Expecting long snappers to get drafted is always a long-shot (no pun intended). Scouting those same long snappers is an even more unsure science, at least from my standpoint. Rex has more than enough size to standout at the position. He is also an athlete having played basketball and baseball during high school, and he showed the speed to get downfield and make tackles on punt coverage, leading the team in that category. Furthermore, there were no blown snaps on special teams that I can recall.
He received an invite to the NFLPA Collegiate Bowl which certainly would have helped raise his profile. Over the last five years, one long snapper has been selected in each draft:
- 2015 - New England - Joe Cardona (5: 166)
- 2016 - Detroit - Jimmy Landes (6: 201)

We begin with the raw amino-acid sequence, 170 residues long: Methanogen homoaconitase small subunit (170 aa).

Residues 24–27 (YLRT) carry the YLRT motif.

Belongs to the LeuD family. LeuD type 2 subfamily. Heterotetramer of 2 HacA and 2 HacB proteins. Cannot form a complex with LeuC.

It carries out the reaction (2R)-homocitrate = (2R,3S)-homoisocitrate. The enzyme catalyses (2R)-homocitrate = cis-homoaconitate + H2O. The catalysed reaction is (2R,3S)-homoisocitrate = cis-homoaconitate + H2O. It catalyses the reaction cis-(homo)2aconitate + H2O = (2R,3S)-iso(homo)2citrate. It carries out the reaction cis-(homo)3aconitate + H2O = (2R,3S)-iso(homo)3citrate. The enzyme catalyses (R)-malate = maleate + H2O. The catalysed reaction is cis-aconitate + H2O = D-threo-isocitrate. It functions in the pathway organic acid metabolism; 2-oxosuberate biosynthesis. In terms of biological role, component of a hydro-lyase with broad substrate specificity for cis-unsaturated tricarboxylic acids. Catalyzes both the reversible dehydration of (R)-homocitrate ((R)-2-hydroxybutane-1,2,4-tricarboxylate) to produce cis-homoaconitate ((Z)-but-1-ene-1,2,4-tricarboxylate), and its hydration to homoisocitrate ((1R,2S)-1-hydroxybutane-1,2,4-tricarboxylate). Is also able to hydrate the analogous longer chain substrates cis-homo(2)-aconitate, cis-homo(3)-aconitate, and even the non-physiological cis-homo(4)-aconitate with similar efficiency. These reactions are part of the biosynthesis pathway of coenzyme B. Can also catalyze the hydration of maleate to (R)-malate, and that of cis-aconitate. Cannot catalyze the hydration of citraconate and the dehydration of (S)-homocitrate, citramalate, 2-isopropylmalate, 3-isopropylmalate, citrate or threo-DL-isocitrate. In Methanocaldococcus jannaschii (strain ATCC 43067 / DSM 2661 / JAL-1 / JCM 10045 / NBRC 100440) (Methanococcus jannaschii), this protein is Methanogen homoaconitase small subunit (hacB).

- 2017 - Pittsburgh - Colin Holba (6: 213)
- 2018 - Green Bay - Hunter Bradley (7: 239)
- 2019 - Minnesota - Austin Cutting (7: 250)
That said, if there was going to be just one long snapper drafted this year, I think the money goes to Blake Ferguson out of LSU. Steven Wirtel out of Iowa State is also a possibility. Rex could catch on somewhere as a free agent, but it is unusual for a team to spend draft assets on this position, period. #508 on my board.
I think Norwood is in the same boat as McKoy above. He’s got a bit of versatility in being able to play both safety and corner, but he’s undersized and didn’t do enough to stand out on a West Virginia defense that played good and bad. I don’t see the type of floor or ceiling in Norwood necessary to get his name called on one of the three draft days. He isathletic enough, good short-area quickness, but very much a longshot to make an NFL roster. Not in my Top-600.
Projection: UDFA to Tryout
2019 Draft Review
As a bonus and for reference purposes, here is my same piece from last year after the combine. For some self-grading and accountability, I wanted to review how I performed in projecting where each of WVU’s players would get drafted.
2019 Draft Review
|David Long||Rounds 4 - 5||6th Round, 188|
|Yodny Cajuste||Rounds 3 - 4||3rd Round, 101|
|Will Grier||Rounds 3 - 4||3rd Round, 100|